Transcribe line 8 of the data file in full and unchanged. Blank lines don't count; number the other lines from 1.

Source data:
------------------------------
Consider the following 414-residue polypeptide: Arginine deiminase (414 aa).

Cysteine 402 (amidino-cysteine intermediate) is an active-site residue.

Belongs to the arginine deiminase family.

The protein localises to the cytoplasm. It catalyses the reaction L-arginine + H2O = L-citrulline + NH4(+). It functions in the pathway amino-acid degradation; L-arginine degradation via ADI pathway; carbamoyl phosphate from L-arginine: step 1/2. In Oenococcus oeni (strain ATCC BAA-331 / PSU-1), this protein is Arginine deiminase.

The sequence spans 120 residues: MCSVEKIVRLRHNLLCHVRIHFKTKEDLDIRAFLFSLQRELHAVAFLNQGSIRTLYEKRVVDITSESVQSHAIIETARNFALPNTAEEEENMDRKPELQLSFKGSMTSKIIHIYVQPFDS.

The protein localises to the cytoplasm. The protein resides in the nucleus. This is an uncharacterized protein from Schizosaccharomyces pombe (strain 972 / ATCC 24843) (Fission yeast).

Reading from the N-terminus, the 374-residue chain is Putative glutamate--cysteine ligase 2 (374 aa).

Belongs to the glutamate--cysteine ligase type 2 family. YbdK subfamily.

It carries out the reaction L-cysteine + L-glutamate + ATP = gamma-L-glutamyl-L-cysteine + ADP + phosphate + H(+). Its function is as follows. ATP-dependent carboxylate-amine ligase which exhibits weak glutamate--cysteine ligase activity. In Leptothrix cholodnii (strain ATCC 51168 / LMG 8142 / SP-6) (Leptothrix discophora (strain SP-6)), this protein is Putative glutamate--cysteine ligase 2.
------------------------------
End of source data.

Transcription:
Belongs to the glutamate--cysteine ligase type 2 family. YbdK subfamily.